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More states enacting laws to allow younger teens to serve alcohol, report finds

More and more states are quietly allowing underage workers to serve alcoholic beverages in bars and restaurants, a new report from the Economic Policy Institute shows.

The nonpartisan think tank found that since 2021, seven states — Michigan, Ohio, West Virginia, Kentucky, Alabama, New Mexico and Iowa — have relaxed legislation to allow teenagers, as young as 16 in some cases, serve alcohol. Its something the report says can be dangerous for younger workers.

"While lowering the age to serve alcohol may sound benign, it is not," the report, published Thursday, said. "It puts young people at risk of sexual harassment, underage drinking, and other harms."

In perhaps the most extreme proposed legislation, Wisconsin is looking to lower the alcohol service age from 18 to 14, the report found. Meanwhile, Idaho is hoping to lower its alcohol service age from 19 to 17.

The report alleged that the move to lower the alcohol service age is part of a larger scheme by the restaurant industry to employ cheaper labor and cut costs. In the nine states where the legislation has been either enacted or proposed, minimum wage and tipping for youth are already low, the Economic Policy Institute found.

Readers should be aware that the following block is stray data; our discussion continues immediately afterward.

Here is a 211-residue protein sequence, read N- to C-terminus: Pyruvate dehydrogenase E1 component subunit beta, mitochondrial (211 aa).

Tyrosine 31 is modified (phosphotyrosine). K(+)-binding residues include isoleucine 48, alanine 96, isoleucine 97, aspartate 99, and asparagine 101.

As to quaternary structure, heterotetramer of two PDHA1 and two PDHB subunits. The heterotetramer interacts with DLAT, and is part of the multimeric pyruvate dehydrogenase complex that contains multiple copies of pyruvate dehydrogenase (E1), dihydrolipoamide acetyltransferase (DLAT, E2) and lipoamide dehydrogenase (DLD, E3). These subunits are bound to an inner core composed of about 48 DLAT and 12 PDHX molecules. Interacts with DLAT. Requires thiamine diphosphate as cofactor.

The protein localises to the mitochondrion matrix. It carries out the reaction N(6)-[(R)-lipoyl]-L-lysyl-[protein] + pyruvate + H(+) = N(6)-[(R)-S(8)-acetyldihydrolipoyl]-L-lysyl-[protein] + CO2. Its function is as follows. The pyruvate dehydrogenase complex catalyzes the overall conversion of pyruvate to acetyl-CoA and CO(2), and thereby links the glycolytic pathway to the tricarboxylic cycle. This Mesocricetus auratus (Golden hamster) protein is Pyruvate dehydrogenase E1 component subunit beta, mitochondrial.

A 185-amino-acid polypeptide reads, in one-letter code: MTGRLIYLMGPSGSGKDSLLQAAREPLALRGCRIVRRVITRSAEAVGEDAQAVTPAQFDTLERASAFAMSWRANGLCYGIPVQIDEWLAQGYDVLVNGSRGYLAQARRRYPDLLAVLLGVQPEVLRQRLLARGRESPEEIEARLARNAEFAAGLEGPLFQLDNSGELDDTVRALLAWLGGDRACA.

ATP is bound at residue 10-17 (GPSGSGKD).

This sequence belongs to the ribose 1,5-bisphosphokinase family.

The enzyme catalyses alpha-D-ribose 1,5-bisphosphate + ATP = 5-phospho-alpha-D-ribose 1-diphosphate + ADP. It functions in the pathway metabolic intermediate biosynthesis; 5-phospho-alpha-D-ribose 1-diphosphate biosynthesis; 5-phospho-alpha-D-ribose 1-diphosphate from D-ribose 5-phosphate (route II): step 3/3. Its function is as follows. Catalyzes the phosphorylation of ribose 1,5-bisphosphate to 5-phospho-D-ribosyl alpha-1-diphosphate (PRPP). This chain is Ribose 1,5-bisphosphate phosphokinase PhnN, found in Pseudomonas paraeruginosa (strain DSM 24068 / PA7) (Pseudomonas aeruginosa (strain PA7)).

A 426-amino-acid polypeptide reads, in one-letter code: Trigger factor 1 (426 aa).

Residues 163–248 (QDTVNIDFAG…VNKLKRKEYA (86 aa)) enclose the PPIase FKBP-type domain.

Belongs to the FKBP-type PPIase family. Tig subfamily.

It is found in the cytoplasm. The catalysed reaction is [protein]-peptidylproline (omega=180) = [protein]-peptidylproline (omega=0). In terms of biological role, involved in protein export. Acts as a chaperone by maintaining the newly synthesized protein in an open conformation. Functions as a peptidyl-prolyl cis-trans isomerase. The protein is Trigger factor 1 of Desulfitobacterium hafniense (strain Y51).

The report cited the National Restaurant Association — a nationwide trade group which represents the interests of the restaurant industry — as also promoting legislation to see child labor laws eased.  

When it comes to restaurant jobs, the Economic Policy Institute says workers are at a higher risk of experiencing racial and gender discrimination, as well as sexual harassment and alcohol dependence. The industry employs the largest share of teens and young adults, according to the U.S. Bureau of Labor Statistics.

The report states that those who advocate for younger workers often use the argument that they will be valuable in supporting employers suffering with a pandemic-induced "labor shortage."

A possible solution to the issue, the report says, would be to have state lawmakers raise minimum wage and eliminate subminimum wage. 

In April, U.S. lawmakers introduced legislation to crack down on businesses that employ underage workers after the Labor Department reported seeing a 70% increase in the number of children illegally employed by companies over the past five years.

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